Like enjoying R&B, watching Sex and the City 2 and cheering for the NSW State of Origin team, there are some things I always believed I would never do. Ever.
Fortunately, I still have those three to take comfort from, because last week I broke a different one: being “one of those dickheads” on a travelling buck’s party.
If you’ve spent much time in Eastern Europe, you’ve experienced the nightmare of stag do’s and hen’s parties. They’re a menace. They’re mostly English, sometimes Irish, and they’re taking over places like Prague, Tallinn, Riga, Krakow and Dublin in slurring, staggering waves.
Here, the same sorts of people head to Bali to do the same sorts of things.
They take budget flights to budget destinations, where they set about getting as boozed as possible while either completely ignoring, blindly annoying or willfully taunting the local populace. If you’re ever in a local pub and a buck’s party walks in, you know exactly what to do: walk out.
And so, I thought, that’ll never be me. And yet, last week it was.
An English mate of mine is getting married, and to celebrate he organised a boys’ trip to Japan to go snowboarding (as a bartender in Tokyo said: “What, was Magaluf full?”). There were 13 of us tearing up the slopes and pubs of Hakuba and Tokyo for a full week.
Our trip contained all of the time-honoured stag-do standards: excessive drunkenness; a general lack of interest in the local culture; the causing of inadvertent offence to the local populace, in this case through quoting Team America: World Police (“Oh, harro Hans”); a night out in a red light district (Roppongi); a mysterious post-midnight massage for one of the group; and general loudness in a place known for its polite, gentle approach to life.
We tried to keep things as respectful as possible, but when you get a group of similarly-aged and like-minded people together and send them to a foreign country on a once-in-a-lifetime holiday, it doesn’t matter how hard you try, the dickhead factor is always going to be raised a couple of degrees.
That’s not just buck’s parties, either. That’s hen’s parties, end-of-season footy trips, Contiki tours… you know it, you’ve seen them.
But here’s the thing about those sorts of trips: if you’re not part of the group, they’re the most annoying, cringe-worthy things in the world. If you are part of the group… they’re awesome.
That might just be the most embarrassing thing about our Japan trip: I had a blast. I had fun getting boozed in the seedy cesspit that is the Roppongi Crossing on a Saturday night. I enjoyed having a big group of us roaming the slopes in Hakuba, yelling at each other from the chairlifts. I laughed at the inappropriate conversations that hopefully no one could understand on public transport.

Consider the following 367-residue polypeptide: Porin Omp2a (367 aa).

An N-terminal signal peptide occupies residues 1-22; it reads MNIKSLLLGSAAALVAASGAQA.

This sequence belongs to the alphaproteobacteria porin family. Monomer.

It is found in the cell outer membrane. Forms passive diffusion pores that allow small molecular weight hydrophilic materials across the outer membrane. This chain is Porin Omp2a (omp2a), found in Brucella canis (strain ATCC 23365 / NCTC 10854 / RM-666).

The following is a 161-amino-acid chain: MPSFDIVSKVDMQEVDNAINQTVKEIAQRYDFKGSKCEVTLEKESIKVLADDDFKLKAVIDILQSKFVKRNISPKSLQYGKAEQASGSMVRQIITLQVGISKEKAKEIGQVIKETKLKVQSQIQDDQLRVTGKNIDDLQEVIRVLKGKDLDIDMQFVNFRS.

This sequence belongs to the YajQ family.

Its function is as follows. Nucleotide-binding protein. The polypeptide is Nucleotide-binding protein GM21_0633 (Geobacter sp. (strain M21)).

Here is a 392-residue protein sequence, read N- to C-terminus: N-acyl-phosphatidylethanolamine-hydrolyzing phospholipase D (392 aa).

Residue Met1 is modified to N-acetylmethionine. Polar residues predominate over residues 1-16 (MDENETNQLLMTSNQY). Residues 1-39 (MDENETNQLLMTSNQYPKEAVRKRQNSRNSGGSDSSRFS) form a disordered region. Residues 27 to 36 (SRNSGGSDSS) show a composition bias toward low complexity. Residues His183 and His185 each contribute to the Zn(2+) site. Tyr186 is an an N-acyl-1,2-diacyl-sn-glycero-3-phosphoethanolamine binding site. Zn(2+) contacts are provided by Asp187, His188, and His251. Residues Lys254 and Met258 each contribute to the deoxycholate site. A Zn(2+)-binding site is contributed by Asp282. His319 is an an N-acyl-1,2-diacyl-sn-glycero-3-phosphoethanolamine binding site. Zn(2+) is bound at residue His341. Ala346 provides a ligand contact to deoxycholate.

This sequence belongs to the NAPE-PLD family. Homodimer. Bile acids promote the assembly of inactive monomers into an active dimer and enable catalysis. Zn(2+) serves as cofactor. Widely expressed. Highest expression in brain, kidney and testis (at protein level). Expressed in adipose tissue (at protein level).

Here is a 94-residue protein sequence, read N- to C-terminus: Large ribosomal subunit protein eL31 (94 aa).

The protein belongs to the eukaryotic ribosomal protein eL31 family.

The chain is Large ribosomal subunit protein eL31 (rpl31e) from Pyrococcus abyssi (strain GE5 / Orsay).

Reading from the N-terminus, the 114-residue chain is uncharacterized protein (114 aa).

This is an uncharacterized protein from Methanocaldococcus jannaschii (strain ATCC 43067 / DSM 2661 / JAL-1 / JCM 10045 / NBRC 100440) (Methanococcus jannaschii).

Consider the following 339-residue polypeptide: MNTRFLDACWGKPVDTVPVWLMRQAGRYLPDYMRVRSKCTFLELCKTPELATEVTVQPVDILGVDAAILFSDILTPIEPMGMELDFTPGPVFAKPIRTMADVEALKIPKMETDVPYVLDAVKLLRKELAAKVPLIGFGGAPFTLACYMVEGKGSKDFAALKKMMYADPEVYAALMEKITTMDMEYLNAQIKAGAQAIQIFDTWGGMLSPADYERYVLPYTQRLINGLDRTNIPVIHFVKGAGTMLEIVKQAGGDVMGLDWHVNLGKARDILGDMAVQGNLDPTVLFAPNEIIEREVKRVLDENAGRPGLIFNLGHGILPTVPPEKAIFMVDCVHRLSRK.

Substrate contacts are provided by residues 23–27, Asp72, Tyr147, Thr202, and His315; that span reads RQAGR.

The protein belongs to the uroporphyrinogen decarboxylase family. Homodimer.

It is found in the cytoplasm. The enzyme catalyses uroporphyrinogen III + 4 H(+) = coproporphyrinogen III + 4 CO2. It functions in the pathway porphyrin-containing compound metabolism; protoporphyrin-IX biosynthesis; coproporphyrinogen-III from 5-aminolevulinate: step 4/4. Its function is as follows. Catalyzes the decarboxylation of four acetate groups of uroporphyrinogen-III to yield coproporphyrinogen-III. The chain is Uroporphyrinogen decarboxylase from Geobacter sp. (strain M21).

It was all good, really, although the general population of Honshu might disagree. I don’t think we overtly offended anyone, but there must have been at least a few people not entirely happy with the presence of, say, 13 blokes dressed as superheroes crashing their local pub.
So I don’t know what to think about buck’s parties anymore. They’re not that far removed from Contiki-style tours, really – the idea being to travel, drink a lot and ignore everything else going on around you – but I never had much of a problem with those groups in the first place.
I know proper travellers are supposed to despise them, but the people on group tours are just out to have their version of a good time. I did one when I was 17 and I loved it. It mightn’t be the most cultural experience in the world, but that’s not why everyone travels.
Group tours are always going to be around, but they’re not necessarily a menace. They’re just bunches of people out to have a good time, and if no one is seriously offended, what’s the harm?
Still, it’s probably best to steer clear of them when you’re not involved.
Have you been away on a buck’s or hen’s party? Or any group tour? Were you a menace to society or just a bunch of people having a good time?
Hope you’re enjoying the Backpacker blog – there will be a new one published every Tuesday and Wednesday on the Fairfax Media websites. To contact me with any topic suggestions or personal abuse, visit my website, follow me on Twitter, or email me at email@example.com.